Now, “many new techniques are making it easier and easier to study sacrifice in a sophisticated way, especially in the field of bioarchaeology, the study of human remains, and zooarchaeology, the study of animal remains,” Schwartz says.
In a 2017 analysis of the carbon, nitrogen and sulfur isotopes in human bones found in the royal cemetery of Yinxu, for example, bioarchaeologist Christina Cheung at Simon Fraser University in Burnaby, Canada, and her colleagues found that those sacrificed probably came from outside Yinxu.
The discovery in Yinxu supported records in “oracle bone” inscriptions — the earliest known writing in China, which typically involved diviners carving questions on turtle shells or ox bones. These inscriptions had suggested that many sacrificial victims were foreigners whom the leaders of Yinxu captured in wars, and the isotopic analysis added physical evidence to back up that scenario. It also revealed that the captives were likely kept at Yinxu for years before they were sacrificed; Cheung and her colleagues suggested that these captives were enslaved as laborers, since it would not otherwise make sense to support them for so long.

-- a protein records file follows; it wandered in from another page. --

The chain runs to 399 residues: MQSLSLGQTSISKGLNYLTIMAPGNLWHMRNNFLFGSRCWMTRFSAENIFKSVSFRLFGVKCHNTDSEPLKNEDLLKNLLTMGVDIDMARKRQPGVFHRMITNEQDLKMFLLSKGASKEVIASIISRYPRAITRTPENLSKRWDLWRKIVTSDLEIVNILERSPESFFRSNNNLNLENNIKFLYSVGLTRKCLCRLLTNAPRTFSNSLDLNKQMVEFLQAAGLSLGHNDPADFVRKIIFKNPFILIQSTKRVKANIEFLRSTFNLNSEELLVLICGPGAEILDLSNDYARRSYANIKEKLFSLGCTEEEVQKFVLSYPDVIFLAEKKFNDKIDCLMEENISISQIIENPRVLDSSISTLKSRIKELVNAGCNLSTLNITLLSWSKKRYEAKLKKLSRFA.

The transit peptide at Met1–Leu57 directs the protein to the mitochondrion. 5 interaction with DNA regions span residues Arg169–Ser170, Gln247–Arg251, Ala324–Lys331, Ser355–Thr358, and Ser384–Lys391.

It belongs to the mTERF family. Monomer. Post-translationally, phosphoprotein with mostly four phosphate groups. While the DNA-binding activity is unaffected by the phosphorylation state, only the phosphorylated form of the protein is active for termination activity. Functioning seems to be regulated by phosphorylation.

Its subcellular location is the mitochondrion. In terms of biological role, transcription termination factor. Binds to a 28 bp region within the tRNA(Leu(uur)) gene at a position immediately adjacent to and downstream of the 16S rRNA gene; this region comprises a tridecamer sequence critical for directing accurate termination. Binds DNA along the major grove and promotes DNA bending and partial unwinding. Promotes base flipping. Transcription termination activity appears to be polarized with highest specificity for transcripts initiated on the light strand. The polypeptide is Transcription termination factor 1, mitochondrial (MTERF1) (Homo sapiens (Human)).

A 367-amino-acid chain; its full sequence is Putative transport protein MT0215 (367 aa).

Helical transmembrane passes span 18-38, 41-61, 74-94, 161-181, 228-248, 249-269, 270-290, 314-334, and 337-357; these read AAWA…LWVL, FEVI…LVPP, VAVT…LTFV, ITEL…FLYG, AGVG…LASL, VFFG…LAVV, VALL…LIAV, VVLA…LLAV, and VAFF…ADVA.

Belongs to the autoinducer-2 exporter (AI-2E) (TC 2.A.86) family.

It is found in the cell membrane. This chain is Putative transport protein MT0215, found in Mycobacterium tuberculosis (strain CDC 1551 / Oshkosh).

“Archaeology has become more and more interdisciplinary, borrowing more and more techniques from other sciences that have allowed us to look into the past with entirely new levels of detail and accuracy,” Cheung says.
Lives designed for death
Scientists are also uncovering new details about the lifestyles of sacrificial victims. In 2013, archaeologist Andrew Wilson at the University of Bradford in the United Kingdom and his colleagues investigated three roughly 500-year-old mummified bodies discovered near the frozen summit of the volcano Llullaillaco in Argentina. With ages of between 4 and 13, these were separately entombed victims of the Inca child sacrifice practice known as capacocha.